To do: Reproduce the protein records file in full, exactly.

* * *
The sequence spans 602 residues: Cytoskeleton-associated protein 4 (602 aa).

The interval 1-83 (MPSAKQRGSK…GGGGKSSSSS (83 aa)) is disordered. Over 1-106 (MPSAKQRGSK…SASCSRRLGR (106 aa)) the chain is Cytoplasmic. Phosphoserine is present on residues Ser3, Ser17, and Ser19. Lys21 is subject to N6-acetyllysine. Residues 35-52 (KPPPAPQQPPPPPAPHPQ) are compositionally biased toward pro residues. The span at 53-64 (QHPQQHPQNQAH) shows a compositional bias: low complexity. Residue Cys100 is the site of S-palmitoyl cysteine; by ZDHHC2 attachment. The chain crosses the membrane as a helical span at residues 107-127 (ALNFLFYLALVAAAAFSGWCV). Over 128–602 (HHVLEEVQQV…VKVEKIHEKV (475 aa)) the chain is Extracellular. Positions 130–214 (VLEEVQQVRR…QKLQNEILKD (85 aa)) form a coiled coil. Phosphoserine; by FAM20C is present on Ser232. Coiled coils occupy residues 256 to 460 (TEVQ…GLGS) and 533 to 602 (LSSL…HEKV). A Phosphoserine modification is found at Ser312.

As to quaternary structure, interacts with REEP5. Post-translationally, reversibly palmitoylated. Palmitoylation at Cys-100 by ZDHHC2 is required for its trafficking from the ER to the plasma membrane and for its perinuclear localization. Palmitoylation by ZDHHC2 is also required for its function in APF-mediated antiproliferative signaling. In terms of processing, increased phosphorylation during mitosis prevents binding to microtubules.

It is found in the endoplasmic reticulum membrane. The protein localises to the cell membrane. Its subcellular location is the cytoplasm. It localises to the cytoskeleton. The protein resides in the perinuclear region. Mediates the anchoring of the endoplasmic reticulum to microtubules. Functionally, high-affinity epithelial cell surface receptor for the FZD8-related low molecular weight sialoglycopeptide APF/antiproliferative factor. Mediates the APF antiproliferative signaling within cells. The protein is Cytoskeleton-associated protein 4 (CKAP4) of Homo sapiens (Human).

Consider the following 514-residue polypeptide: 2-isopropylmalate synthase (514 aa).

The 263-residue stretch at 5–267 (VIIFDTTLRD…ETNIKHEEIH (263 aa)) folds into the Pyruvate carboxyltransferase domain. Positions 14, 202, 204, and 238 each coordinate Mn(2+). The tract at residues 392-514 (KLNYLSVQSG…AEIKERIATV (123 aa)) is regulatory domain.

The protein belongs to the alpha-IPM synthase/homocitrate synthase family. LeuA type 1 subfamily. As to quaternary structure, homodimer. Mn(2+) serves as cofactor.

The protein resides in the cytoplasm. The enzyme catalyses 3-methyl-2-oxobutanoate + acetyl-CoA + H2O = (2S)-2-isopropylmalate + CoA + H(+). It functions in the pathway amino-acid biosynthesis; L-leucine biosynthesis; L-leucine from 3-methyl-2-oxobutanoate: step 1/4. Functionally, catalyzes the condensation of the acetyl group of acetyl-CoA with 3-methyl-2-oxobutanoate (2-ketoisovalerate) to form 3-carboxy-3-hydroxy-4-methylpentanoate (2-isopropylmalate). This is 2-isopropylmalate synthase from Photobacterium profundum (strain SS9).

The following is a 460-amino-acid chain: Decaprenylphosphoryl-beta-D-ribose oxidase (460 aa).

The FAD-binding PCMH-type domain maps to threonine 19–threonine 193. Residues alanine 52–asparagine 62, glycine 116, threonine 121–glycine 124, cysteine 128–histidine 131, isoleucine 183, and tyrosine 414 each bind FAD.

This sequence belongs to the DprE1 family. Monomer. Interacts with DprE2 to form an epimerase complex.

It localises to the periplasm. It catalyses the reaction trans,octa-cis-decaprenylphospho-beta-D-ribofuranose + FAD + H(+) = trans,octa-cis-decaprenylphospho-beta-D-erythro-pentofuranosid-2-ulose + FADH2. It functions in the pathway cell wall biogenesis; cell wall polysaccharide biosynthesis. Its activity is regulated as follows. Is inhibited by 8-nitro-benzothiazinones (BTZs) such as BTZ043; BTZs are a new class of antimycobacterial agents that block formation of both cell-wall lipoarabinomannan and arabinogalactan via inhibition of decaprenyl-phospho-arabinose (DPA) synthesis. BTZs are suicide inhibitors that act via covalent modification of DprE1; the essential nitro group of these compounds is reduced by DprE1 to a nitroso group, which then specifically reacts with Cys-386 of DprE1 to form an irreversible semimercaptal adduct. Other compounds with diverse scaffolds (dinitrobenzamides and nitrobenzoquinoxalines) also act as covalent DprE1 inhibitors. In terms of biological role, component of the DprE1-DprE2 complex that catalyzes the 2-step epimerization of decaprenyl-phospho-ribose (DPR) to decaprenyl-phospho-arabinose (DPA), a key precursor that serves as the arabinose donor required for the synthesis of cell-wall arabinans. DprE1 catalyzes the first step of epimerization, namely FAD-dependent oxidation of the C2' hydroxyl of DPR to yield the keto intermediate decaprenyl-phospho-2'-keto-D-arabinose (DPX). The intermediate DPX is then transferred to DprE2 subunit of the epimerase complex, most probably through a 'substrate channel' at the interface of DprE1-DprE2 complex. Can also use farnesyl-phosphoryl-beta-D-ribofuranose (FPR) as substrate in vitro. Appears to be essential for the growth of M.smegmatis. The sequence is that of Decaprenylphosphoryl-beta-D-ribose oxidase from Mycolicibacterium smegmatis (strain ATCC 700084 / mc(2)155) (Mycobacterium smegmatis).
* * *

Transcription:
The sequence spans 602 residues: Cytoskeleton-associated protein 4 (602 aa).

The interval 1-83 (MPSAKQRGSK…GGGGKSSSSS (83 aa)) is disordered. Over 1-106 (MPSAKQRGSK…SASCSRRLGR (106 aa)) the chain is Cytoplasmic. Phosphoserine is present on residues Ser3, Ser17, and Ser19. Lys21 is subject to N6-acetyllysine. Residues 35-52 (KPPPAPQQPPPPPAPHPQ) are compositionally biased toward pro residues. The span at 53-64 (QHPQQHPQNQAH) shows a compositional bias: low complexity. Residue Cys100 is the site of S-palmitoyl cysteine; by ZDHHC2 attachment. The chain crosses the membrane as a helical span at residues 107-127 (ALNFLFYLALVAAAAFSGWCV). Over 128–602 (HHVLEEVQQV…VKVEKIHEKV (475 aa)) the chain is Extracellular. Positions 130–214 (VLEEVQQVRR…QKLQNEILKD (85 aa)) form a coiled coil. Phosphoserine; by FAM20C is present on Ser232. Coiled coils occupy residues 256 to 460 (TEVQ…GLGS) and 533 to 602 (LSSL…HEKV). A Phosphoserine modification is found at Ser312.

As to quaternary structure, interacts with REEP5. Post-translationally, reversibly palmitoylated. Palmitoylation at Cys-100 by ZDHHC2 is required for its trafficking from the ER to the plasma membrane and for its perinuclear localization. Palmitoylation by ZDHHC2 is also required for its function in APF-mediated antiproliferative signaling. In terms of processing, increased phosphorylation during mitosis prevents binding to microtubules.

It is found in the endoplasmic reticulum membrane. The protein localises to the cell membrane. Its subcellular location is the cytoplasm. It localises to the cytoskeleton. The protein resides in the perinuclear region. Mediates the anchoring of the endoplasmic reticulum to microtubules. Functionally, high-affinity epithelial cell surface receptor for the FZD8-related low molecular weight sialoglycopeptide APF/antiproliferative factor. Mediates the APF antiproliferative signaling within cells. The protein is Cytoskeleton-associated protein 4 (CKAP4) of Homo sapiens (Human).

Consider the following 514-residue polypeptide: 2-isopropylmalate synthase (514 aa).

The 263-residue stretch at 5–267 (VIIFDTTLRD…ETNIKHEEIH (263 aa)) folds into the Pyruvate carboxyltransferase domain. Positions 14, 202, 204, and 238 each coordinate Mn(2+). The tract at residues 392-514 (KLNYLSVQSG…AEIKERIATV (123 aa)) is regulatory domain.

The protein belongs to the alpha-IPM synthase/homocitrate synthase family. LeuA type 1 subfamily. As to quaternary structure, homodimer. Mn(2+) serves as cofactor.

The protein resides in the cytoplasm. The enzyme catalyses 3-methyl-2-oxobutanoate + acetyl-CoA + H2O = (2S)-2-isopropylmalate + CoA + H(+). It functions in the pathway amino-acid biosynthesis; L-leucine biosynthesis; L-leucine from 3-methyl-2-oxobutanoate: step 1/4. Functionally, catalyzes the condensation of the acetyl group of acetyl-CoA with 3-methyl-2-oxobutanoate (2-ketoisovalerate) to form 3-carboxy-3-hydroxy-4-methylpentanoate (2-isopropylmalate). This is 2-isopropylmalate synthase from Photobacterium profundum (strain SS9).

The following is a 460-amino-acid chain: Decaprenylphosphoryl-beta-D-ribose oxidase (460 aa).

The FAD-binding PCMH-type domain maps to threonine 19–threonine 193. Residues alanine 52–asparagine 62, glycine 116, threonine 121–glycine 124, cysteine 128–histidine 131, isoleucine 183, and tyrosine 414 each bind FAD.

This sequence belongs to the DprE1 family. Monomer. Interacts with DprE2 to form an epimerase complex.

It localises to the periplasm. It catalyses the reaction trans,octa-cis-decaprenylphospho-beta-D-ribofuranose + FAD + H(+) = trans,octa-cis-decaprenylphospho-beta-D-erythro-pentofuranosid-2-ulose + FADH2. It functions in the pathway cell wall biogenesis; cell wall polysaccharide biosynthesis. Its activity is regulated as follows. Is inhibited by 8-nitro-benzothiazinones (BTZs) such as BTZ043; BTZs are a new class of antimycobacterial agents that block formation of both cell-wall lipoarabinomannan and arabinogalactan via inhibition of decaprenyl-phospho-arabinose (DPA) synthesis. BTZs are suicide inhibitors that act via covalent modification of DprE1; the essential nitro group of these compounds is reduced by DprE1 to a nitroso group, which then specifically reacts with Cys-386 of DprE1 to form an irreversible semimercaptal adduct. Other compounds with diverse scaffolds (dinitrobenzamides and nitrobenzoquinoxalines) also act as covalent DprE1 inhibitors. In terms of biological role, component of the DprE1-DprE2 complex that catalyzes the 2-step epimerization of decaprenyl-phospho-ribose (DPR) to decaprenyl-phospho-arabinose (DPA), a key precursor that serves as the arabinose donor required for the synthesis of cell-wall arabinans. DprE1 catalyzes the first step of epimerization, namely FAD-dependent oxidation of the C2' hydroxyl of DPR to yield the keto intermediate decaprenyl-phospho-2'-keto-D-arabinose (DPX). The intermediate DPX is then transferred to DprE2 subunit of the epimerase complex, most probably through a 'substrate channel' at the interface of DprE1-DprE2 complex. Can also use farnesyl-phosphoryl-beta-D-ribofuranose (FPR) as substrate in vitro. Appears to be essential for the growth of M.smegmatis. The sequence is that of Decaprenylphosphoryl-beta-D-ribose oxidase from Mycolicibacterium smegmatis (strain ATCC 700084 / mc(2)155) (Mycobacterium smegmatis).